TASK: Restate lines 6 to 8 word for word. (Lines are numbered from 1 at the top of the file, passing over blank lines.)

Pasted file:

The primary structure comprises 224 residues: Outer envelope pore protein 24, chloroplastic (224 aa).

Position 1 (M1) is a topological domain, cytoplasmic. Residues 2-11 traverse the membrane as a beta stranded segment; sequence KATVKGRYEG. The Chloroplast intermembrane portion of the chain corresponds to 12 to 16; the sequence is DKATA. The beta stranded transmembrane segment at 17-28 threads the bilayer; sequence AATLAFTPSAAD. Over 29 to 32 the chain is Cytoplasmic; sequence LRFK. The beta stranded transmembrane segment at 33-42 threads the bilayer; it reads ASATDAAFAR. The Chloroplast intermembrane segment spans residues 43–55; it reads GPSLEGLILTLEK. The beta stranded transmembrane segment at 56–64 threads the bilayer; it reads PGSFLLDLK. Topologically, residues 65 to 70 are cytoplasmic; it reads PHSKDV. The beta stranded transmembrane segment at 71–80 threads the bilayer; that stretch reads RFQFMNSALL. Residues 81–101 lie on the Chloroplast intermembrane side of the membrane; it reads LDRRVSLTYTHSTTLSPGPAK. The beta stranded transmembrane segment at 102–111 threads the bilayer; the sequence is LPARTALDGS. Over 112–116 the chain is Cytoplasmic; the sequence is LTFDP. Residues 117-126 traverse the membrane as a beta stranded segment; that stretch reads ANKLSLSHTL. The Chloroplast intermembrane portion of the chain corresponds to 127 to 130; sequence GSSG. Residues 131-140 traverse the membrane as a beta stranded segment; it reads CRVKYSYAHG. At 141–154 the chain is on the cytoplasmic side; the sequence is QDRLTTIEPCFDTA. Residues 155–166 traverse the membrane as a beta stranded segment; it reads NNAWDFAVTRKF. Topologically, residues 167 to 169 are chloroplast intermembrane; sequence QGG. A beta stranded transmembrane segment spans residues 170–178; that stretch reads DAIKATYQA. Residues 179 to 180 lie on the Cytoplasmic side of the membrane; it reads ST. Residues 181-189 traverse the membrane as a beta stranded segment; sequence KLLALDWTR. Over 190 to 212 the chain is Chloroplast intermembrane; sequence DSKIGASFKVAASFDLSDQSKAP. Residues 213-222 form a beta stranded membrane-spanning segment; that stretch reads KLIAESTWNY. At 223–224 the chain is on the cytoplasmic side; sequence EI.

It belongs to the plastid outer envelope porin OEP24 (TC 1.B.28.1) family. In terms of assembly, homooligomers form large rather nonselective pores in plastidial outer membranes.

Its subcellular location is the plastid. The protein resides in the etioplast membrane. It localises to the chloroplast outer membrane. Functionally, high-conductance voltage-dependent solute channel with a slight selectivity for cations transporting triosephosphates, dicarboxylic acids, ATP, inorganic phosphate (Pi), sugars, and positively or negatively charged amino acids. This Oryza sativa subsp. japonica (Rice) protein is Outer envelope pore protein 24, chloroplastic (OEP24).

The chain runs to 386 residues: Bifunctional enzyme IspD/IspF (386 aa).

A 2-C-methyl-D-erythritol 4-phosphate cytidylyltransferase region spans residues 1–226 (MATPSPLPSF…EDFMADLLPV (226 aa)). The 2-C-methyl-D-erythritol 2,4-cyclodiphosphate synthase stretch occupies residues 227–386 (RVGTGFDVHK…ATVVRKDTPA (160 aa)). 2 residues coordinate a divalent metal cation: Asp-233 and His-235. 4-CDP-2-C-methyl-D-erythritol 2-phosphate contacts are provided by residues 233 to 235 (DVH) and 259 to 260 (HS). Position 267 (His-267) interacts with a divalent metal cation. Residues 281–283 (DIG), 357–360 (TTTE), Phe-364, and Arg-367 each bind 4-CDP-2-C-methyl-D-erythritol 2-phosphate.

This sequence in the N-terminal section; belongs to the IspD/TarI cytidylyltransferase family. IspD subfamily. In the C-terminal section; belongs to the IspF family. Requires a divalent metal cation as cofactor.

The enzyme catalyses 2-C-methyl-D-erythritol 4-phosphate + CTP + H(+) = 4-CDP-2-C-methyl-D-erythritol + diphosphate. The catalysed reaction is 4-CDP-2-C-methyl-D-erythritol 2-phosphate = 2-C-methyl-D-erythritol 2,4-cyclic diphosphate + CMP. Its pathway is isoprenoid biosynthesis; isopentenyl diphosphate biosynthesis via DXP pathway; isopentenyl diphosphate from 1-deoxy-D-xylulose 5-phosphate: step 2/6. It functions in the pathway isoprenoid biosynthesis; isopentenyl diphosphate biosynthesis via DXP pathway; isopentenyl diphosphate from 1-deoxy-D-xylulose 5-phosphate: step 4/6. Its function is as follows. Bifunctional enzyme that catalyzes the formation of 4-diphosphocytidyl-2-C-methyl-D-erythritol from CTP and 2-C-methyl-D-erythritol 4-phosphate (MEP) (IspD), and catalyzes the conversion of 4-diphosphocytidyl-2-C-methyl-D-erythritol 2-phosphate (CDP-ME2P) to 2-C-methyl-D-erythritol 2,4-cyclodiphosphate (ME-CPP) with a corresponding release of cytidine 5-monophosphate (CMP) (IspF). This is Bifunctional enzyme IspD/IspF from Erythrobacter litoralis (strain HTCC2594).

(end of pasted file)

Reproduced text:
A 2-C-methyl-D-erythritol 4-phosphate cytidylyltransferase region spans residues 1–226 (MATPSPLPSF…EDFMADLLPV (226 aa)). The 2-C-methyl-D-erythritol 2,4-cyclodiphosphate synthase stretch occupies residues 227–386 (RVGTGFDVHK…ATVVRKDTPA (160 aa)). 2 residues coordinate a divalent metal cation: Asp-233 and His-235. 4-CDP-2-C-methyl-D-erythritol 2-phosphate contacts are provided by residues 233 to 235 (DVH) and 259 to 260 (HS). Position 267 (His-267) interacts with a divalent metal cation. Residues 281–283 (DIG), 357–360 (TTTE), Phe-364, and Arg-367 each bind 4-CDP-2-C-methyl-D-erythritol 2-phosphate.

This sequence in the N-terminal section; belongs to the IspD/TarI cytidylyltransferase family. IspD subfamily. In the C-terminal section; belongs to the IspF family. Requires a divalent metal cation as cofactor.

The enzyme catalyses 2-C-methyl-D-erythritol 4-phosphate + CTP + H(+) = 4-CDP-2-C-methyl-D-erythritol + diphosphate. The catalysed reaction is 4-CDP-2-C-methyl-D-erythritol 2-phosphate = 2-C-methyl-D-erythritol 2,4-cyclic diphosphate + CMP. Its pathway is isoprenoid biosynthesis; isopentenyl diphosphate biosynthesis via DXP pathway; isopentenyl diphosphate from 1-deoxy-D-xylulose 5-phosphate: step 2/6. It functions in the pathway isoprenoid biosynthesis; isopentenyl diphosphate biosynthesis via DXP pathway; isopentenyl diphosphate from 1-deoxy-D-xylulose 5-phosphate: step 4/6. Its function is as follows. Bifunctional enzyme that catalyzes the formation of 4-diphosphocytidyl-2-C-methyl-D-erythritol from CTP and 2-C-methyl-D-erythritol 4-phosphate (MEP) (IspD), and catalyzes the conversion of 4-diphosphocytidyl-2-C-methyl-D-erythritol 2-phosphate (CDP-ME2P) to 2-C-methyl-D-erythritol 2,4-cyclodiphosphate (ME-CPP) with a corresponding release of cytidine 5-monophosphate (CMP) (IspF). This is Bifunctional enzyme IspD/IspF from Erythrobacter litoralis (strain HTCC2594).